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July Jung



Run time:

1h 55m

This low-budget, big issue tackling directorial debut follows a police officer sent to work in a rural outpost where she meets a teen and her abusive family

There has been a recent glut of both female directed films and those addressing LGBTQ+ issues in Korean cinema. Such issues are masterfully unpacked in this superb and powerful outing.

Previously, LGBTQ+ issues have been rarely addressed in a country with a historically uncomfortable relationship with such discussions, but A Girl At My Door was a showcase for such issues, landing a host of international awards, with director, acting leads and the overall film all being recognised.

For July Jung, this is a directing debut which outstrips the first-outings of many of Korea’s now directorial masters, suggesting this is the first step in an important career for the country’s cinema.

Produced by filmmaking heavyweight Lee Chang-dong, it is possible to see his fingerprints in the poignant and sensitive slow burn the film provides. Made with a measly budget of just US$300,000, with many actors forgoing a payday, it provides a remarkable return on investment in terms of its emotional punch.

Police academy instructor Lee Young-nam (Bae Doona) is shifted from her Seoul-based job to the remote outpost of a seaside police substation in Yeosu after an undefined personal scandal.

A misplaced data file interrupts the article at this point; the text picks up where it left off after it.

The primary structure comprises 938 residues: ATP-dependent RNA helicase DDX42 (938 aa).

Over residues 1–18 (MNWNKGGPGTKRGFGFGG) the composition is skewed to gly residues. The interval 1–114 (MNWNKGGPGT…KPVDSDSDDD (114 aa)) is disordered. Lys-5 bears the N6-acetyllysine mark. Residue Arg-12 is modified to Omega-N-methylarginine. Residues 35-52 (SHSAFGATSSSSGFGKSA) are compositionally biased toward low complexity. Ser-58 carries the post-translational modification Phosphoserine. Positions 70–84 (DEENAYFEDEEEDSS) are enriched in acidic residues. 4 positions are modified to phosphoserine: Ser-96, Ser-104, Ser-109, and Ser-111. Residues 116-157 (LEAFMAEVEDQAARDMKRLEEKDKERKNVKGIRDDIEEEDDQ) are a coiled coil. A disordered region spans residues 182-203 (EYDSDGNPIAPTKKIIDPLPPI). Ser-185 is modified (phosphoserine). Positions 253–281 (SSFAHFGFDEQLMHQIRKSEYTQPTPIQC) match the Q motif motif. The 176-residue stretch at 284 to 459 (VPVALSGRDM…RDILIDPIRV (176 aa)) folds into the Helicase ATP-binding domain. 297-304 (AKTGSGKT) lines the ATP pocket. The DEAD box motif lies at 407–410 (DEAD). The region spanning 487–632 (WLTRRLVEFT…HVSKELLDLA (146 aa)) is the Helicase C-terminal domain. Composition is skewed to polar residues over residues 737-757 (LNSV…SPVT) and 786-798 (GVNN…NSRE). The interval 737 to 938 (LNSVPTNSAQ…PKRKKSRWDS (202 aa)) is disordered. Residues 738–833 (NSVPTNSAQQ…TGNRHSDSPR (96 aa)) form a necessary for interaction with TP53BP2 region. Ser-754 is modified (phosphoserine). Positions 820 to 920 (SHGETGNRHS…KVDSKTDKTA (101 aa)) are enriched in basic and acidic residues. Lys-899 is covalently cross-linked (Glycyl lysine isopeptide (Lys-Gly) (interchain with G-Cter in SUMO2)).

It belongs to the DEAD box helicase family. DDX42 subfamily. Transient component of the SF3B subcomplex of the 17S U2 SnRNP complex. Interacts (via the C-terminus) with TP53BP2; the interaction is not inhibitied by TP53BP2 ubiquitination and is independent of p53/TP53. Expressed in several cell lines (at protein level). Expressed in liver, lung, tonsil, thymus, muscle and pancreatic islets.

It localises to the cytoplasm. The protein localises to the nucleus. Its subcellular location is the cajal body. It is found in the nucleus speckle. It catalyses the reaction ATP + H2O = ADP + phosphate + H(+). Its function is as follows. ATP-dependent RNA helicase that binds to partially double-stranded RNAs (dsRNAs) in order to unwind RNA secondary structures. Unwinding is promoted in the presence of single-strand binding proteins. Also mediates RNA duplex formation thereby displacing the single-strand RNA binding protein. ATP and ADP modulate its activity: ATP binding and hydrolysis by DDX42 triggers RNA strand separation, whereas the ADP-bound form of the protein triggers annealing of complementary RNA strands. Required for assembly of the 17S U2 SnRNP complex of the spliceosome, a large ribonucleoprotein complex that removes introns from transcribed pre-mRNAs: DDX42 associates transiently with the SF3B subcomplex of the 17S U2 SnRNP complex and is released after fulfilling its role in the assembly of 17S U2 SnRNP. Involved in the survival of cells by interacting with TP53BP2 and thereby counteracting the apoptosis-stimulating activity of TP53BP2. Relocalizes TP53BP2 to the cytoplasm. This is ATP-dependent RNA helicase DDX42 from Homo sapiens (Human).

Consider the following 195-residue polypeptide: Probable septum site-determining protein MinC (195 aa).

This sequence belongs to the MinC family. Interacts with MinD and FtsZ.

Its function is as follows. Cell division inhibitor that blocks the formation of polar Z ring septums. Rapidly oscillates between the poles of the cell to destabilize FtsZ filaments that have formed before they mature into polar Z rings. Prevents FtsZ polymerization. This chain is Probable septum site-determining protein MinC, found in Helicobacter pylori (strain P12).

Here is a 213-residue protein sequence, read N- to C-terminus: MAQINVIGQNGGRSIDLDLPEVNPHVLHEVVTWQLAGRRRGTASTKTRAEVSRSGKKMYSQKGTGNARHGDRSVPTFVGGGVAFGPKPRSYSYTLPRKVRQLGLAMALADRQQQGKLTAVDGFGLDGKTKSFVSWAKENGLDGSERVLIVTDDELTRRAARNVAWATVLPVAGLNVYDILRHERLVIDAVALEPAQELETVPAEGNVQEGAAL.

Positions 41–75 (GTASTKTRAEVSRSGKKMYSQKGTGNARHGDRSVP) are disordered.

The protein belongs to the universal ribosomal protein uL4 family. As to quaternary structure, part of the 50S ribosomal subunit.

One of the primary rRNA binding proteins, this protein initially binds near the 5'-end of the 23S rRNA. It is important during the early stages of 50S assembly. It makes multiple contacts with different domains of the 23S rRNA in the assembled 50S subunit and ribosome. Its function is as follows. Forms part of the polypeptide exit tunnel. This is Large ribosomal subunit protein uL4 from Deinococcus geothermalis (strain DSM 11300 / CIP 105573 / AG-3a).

Wrangling with drunken locals, she hides her own alcohol abuse at home, decanting soju into water bottles. She meets Sun Do-hee (Kim Sae-ron), a 14-year-old who is bullied by her classmates and abused by her drunken stepfather and grandmother.

Concerned for her safety, Young-nam allows Do-hee to stay with her during the summer vacation, but Young-nam’s past in Seoul creeps back into her life and details of the previous scandal quickly spreads across the small community.

The film hinges on the believability of the relationship between Young-nam and Do-hee. On how well we understand their vulnerability and what they find in each other. That is why the performances from Bae Doona and Kim Sae-ron are so spell-bounding, perfectly creating this tone of pain and redemption.

For many international audiences, this will seem a slightly sophomoric attempt at progressing LGBTQ issues, but it must be watched in the context of a Korean film with an acceptance that the conversation has not always been as open in Korea. However, this film represents an important piece of progress for the country’s individual journey.

If child abuse, sexual abuse and homophobia were not big enough issues, the film also focuses on immigration ethics, with Do-hee’s stepfather, an oyster farmer and the town’s main employer, using undocumented immigrants in his business. Much like his abuse of Do-hee, he dehumanises and abuses these vulnerable employees, a development that Young-nam refuses to accept.

A Girl At My Door is a difficult watch, but that discomfort is what drives the film’s power. We should be made to feel uncomfortable by the poor treatment of minority groups. Bae Doona and Kim Sae-ron produce two superb lead performances in a haunting and affecting tale of discrimination in rural Korea.

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